From: Andy Soos, ENN
Published August 7, 2012 05:00 PM

Curiosity Lands on Mars

An image from the High Resolution Imaging Science Experiment (HiRISE) camera aboard NASA's Mars Reconnaissance Orbiter captured the Curiosity rover still connected to its 51-foot-wide (almost 16 meter) parachute as it descended towards its landing site at Gale Crater. "If HiRISE took the image one second before or one second after, we probably would be looking at an empty Martian landscape," said Sarah Milkovich, HiRISE investigation scientist at NASA's Jet Propulsion Laboratory in Pasadena, Calif. "When you consider that we have been working on this sequence since March and had to upload commands to the spacecraft about 72 hours prior to the image being taken, you begin to realize how challenging this picture was to obtain."

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The image was taken while MRO was 211 miles away from the parachuting rover. Curiosity and its rocket-propelled backpack, contained within the conical-shaped back shell, had yet to be deployed. At the time, Curiosity was about two miles above the Martian surface. It is extremely hard to catch such an image as well as lucky.

Curiosity, NASA's latest contribution to the Martian landscape, landed at 10:32 p.m. Aug. 5, PDT, (1:32 on Aug. 6, EDT) near the foot of a mountain three miles tall inside Gale Crater, 96 miles in diameter. Gale is a crater on Mars near the northwestern part of the Aeolis quadrangle at 5.4°S 137.8°E. It is 96 miles in diameter and believed to be about 3.5 to 3.8 billion years old. The crater was named after Walter Frederick Gale, an amateur astronomer from Sydney, New South Wales, Australia, who observed Mars in the late 19th century. Aeolis Mons is a mountain in the center of Gale Crater and rises 18,000 ft high.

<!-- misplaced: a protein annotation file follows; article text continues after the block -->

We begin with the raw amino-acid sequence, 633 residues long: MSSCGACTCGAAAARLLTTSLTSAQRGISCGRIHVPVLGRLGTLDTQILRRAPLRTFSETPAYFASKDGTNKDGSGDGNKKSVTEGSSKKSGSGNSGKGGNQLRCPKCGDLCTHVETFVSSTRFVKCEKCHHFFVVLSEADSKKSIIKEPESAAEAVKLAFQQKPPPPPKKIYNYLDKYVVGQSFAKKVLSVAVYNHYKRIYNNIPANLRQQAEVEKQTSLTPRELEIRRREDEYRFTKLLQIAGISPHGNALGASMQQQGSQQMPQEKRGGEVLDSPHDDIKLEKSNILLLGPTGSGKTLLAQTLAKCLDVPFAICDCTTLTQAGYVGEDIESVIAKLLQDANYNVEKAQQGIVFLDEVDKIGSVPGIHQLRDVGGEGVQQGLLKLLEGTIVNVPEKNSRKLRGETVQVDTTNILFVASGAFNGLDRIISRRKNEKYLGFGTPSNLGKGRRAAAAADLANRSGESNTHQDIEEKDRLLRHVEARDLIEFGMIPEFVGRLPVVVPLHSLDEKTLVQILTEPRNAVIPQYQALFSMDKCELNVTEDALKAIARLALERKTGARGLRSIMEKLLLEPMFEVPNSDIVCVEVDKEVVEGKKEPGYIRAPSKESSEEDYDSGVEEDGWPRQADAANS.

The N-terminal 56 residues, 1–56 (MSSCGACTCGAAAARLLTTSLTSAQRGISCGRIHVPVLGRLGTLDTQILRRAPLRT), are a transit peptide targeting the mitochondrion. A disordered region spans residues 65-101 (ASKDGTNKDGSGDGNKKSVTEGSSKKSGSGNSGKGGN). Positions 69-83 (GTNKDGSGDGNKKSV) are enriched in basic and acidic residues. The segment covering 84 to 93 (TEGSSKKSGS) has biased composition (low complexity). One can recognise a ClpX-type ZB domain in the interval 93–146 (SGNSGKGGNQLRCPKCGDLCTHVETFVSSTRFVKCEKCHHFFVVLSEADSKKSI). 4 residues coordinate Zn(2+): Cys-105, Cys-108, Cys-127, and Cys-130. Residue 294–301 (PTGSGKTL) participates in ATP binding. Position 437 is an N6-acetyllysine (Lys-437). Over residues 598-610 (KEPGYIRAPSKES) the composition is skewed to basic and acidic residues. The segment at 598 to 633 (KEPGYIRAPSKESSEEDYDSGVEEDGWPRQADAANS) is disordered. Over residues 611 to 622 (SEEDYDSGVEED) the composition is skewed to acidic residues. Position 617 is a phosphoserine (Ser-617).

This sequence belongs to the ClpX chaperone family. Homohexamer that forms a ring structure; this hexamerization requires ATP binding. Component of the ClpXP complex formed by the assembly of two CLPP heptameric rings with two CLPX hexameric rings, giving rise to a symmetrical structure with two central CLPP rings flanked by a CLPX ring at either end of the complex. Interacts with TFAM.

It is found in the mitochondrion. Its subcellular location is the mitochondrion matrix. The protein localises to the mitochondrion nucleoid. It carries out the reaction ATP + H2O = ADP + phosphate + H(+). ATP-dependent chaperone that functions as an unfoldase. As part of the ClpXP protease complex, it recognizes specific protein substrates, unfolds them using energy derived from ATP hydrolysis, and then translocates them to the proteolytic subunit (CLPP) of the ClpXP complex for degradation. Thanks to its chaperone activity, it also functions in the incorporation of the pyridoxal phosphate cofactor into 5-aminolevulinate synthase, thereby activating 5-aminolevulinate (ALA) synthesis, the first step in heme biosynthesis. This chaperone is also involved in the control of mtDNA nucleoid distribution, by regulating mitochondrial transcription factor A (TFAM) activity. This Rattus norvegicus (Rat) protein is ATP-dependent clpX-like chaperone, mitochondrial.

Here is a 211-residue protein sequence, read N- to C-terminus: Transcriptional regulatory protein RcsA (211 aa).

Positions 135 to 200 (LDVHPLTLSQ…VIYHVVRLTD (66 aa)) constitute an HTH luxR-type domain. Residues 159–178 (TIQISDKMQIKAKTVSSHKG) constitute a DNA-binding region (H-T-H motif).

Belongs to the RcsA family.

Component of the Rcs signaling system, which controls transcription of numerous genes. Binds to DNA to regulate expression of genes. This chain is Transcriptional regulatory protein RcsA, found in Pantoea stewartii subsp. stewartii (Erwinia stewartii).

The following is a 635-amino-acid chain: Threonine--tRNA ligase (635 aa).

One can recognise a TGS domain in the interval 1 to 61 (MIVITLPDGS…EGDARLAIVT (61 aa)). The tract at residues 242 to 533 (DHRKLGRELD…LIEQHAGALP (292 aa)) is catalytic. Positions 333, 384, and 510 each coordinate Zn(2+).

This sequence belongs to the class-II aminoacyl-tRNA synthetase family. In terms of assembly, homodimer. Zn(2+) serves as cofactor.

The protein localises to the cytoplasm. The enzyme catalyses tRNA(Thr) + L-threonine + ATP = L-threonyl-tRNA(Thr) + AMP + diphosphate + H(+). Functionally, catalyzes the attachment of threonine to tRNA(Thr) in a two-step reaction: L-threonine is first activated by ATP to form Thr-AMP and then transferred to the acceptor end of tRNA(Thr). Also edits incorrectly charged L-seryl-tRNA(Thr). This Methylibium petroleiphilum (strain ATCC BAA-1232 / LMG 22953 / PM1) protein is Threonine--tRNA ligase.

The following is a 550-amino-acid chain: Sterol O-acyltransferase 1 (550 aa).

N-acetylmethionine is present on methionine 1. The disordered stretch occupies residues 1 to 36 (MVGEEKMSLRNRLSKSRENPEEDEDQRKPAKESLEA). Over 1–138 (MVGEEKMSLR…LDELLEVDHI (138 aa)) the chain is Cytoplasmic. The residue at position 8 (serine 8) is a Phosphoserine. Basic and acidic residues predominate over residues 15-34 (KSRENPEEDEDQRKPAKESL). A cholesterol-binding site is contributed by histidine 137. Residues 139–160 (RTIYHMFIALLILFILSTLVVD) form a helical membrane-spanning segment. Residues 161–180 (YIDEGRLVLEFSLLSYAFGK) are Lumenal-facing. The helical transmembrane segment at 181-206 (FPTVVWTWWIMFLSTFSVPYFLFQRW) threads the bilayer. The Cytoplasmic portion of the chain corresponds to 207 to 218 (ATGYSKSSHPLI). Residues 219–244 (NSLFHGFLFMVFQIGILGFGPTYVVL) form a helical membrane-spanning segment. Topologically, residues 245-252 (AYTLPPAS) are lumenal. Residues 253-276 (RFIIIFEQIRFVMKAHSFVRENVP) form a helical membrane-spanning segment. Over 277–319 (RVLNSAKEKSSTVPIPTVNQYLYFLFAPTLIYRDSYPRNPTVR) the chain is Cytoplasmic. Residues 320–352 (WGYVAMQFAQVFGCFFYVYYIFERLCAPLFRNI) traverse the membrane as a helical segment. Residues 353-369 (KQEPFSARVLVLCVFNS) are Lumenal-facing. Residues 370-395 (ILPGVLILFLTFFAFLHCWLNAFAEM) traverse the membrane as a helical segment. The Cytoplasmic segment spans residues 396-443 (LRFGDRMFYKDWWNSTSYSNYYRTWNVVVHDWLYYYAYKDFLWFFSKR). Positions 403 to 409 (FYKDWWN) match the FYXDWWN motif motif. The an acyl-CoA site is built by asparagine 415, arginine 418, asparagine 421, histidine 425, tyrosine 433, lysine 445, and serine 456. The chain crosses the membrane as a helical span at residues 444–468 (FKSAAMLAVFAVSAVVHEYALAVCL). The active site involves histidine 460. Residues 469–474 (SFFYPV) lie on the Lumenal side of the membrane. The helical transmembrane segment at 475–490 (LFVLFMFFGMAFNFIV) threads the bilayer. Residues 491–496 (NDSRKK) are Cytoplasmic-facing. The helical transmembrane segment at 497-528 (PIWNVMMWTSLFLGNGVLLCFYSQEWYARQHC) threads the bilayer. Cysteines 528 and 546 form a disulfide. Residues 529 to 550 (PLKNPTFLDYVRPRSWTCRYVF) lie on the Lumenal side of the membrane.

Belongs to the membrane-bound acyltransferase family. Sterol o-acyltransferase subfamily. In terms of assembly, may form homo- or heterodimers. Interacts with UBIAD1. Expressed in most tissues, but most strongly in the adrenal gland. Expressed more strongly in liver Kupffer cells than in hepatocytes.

"Today, the wheels of Curiosity have begun to blaze the trail for human footprints on Mars. Curiosity, the most sophisticated rover ever built, is now on the surface of the Red Planet, where it will seek to answer age-old questions about whether life ever existed on Mars -- or if the planet can sustain life in the future," said NASA Administrator Charles Bolden. "This is an amazing achievement, made possible by a team of scientists and engineers from around the world and led by the extraordinary men and women of NASA and our Jet Propulsion Laboratory. President Obama has laid out a bold vision for sending humans to Mars in the mid-2030's, and today's landing marks a significant step toward achieving this goal."

For further information see Curiosity.

Landing image via NASA.

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